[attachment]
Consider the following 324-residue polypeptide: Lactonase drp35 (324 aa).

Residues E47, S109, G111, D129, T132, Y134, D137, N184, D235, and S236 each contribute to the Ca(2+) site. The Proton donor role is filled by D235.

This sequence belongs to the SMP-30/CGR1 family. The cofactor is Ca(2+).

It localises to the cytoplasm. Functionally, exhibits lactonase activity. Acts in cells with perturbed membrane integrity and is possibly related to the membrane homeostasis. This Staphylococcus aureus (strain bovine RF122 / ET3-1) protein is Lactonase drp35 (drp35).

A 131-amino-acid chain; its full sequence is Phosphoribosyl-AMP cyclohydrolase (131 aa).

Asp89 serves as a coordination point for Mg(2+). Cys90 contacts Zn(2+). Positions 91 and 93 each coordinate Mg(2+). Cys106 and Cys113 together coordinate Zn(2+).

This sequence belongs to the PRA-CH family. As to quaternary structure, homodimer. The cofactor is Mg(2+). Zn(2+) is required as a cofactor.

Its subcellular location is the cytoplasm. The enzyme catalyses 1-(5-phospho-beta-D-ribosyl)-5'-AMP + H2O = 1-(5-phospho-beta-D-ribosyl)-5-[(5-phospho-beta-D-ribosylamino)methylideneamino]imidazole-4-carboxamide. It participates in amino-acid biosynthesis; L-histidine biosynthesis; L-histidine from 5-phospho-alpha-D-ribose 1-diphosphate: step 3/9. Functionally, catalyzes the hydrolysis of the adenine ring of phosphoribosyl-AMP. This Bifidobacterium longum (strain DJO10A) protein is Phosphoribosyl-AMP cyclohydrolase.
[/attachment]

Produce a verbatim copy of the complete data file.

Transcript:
Consider the following 324-residue polypeptide: Lactonase drp35 (324 aa).

Residues E47, S109, G111, D129, T132, Y134, D137, N184, D235, and S236 each contribute to the Ca(2+) site. The Proton donor role is filled by D235.

This sequence belongs to the SMP-30/CGR1 family. The cofactor is Ca(2+).

It localises to the cytoplasm. Functionally, exhibits lactonase activity. Acts in cells with perturbed membrane integrity and is possibly related to the membrane homeostasis. This Staphylococcus aureus (strain bovine RF122 / ET3-1) protein is Lactonase drp35 (drp35).

A 131-amino-acid chain; its full sequence is Phosphoribosyl-AMP cyclohydrolase (131 aa).

Asp89 serves as a coordination point for Mg(2+). Cys90 contacts Zn(2+). Positions 91 and 93 each coordinate Mg(2+). Cys106 and Cys113 together coordinate Zn(2+).

This sequence belongs to the PRA-CH family. As to quaternary structure, homodimer. The cofactor is Mg(2+). Zn(2+) is required as a cofactor.

Its subcellular location is the cytoplasm. The enzyme catalyses 1-(5-phospho-beta-D-ribosyl)-5'-AMP + H2O = 1-(5-phospho-beta-D-ribosyl)-5-[(5-phospho-beta-D-ribosylamino)methylideneamino]imidazole-4-carboxamide. It participates in amino-acid biosynthesis; L-histidine biosynthesis; L-histidine from 5-phospho-alpha-D-ribose 1-diphosphate: step 3/9. Functionally, catalyzes the hydrolysis of the adenine ring of phosphoribosyl-AMP. This Bifidobacterium longum (strain DJO10A) protein is Phosphoribosyl-AMP cyclohydrolase.